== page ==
Mercedes: Production of COVID-19 breathing aid in full swing at Brixworth

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Mercedes has announced that the design of the breathing aid engineered in part by its Brixworth HPP unit and destined to COVID-19 patients will be made freely available to manufacturers.

Mercedes, along with its fellow British-based F1 rivals, is exploiting its engineering resources to fight the global coronavirus pandemic.

The team's Brixworth HPP facility, which designs and builds the Silver Arrows squad's hybrid power unit, worked in tandem with engineers at University College London and clinicians at UCLH to design in record time the UCL-Ventura breathing aid, a Continuous Positive Airway Pressure (CPAP) device that helps Covid-19 patients with lung infections to breathe more easily, when an oxygen mask alone is insufficient.

The breathing aid was produced within a rapid timeframe – it took fewer than 100 hours from the initial meeting to production of the first device. And all the details required to make the device are also now available for manufacturers to download from UCL's licensing website.

"Since the project was announced, we have received an incredible number of enquiries about the CPAP device from around the world," said Andy Cowell, managing director of Mercedes-AMG HPP.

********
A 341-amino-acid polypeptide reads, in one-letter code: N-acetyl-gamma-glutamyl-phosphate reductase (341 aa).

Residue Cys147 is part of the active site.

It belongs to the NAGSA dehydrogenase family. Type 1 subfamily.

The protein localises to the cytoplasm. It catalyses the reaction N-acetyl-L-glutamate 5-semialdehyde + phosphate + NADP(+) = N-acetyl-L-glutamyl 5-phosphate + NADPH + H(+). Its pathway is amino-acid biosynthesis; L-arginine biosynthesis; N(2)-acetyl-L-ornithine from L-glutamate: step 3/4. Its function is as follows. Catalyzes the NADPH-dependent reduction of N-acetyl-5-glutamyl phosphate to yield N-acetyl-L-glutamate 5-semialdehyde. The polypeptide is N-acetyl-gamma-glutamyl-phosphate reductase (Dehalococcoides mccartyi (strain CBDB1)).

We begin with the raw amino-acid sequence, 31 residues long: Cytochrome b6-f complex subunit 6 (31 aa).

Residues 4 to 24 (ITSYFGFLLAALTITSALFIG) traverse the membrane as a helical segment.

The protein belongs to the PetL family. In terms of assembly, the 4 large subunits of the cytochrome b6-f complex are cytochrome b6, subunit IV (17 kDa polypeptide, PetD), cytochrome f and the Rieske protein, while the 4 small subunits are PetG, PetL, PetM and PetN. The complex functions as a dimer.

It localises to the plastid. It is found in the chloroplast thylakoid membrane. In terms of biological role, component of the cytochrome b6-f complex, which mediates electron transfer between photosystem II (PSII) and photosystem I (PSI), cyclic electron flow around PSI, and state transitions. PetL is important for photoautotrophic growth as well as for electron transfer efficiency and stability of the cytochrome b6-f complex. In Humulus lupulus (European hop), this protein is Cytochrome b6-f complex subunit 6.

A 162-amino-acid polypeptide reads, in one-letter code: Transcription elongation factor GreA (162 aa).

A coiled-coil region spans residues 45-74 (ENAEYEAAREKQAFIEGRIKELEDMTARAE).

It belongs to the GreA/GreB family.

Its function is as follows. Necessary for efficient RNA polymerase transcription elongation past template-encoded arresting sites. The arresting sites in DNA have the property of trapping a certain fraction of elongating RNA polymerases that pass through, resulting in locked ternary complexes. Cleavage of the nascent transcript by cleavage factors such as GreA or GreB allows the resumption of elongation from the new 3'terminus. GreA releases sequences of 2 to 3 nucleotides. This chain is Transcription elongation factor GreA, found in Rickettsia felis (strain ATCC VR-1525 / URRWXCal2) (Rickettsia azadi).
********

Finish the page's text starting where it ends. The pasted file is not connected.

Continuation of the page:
"Making the design and manufacturing specifications openly available will allow companies around the world to produce these devices at speed and at scale to support the global response to Covid-19."

Following patient evaluations of the UCL-Ventura au UCLH and hospitals in the London area, The UK government has ordered up to 10,000 devices, with production now in full swing at Mercedes' Brixworth facility where 40 machines that would normally produce F1 pistons and turbochargers are being used for production of the CPAP devices.

Mercedes says that the entire Brixworth facility has been "re-purposed to meet this demand".

Professor Michael Arthur, UCL President & Provost said: "This demonstrates what extraordinary things can be achieved when universities, hospitals and industry work together for the national good.

"These devices, which can play a vital role in keeping patients out of intensive care, have been produced in just a couple of weeks as a result of the close collaboration between UCL, UCLH and HPP.

"The UCL community is incredibly proud of the entire team behind this breakthrough."

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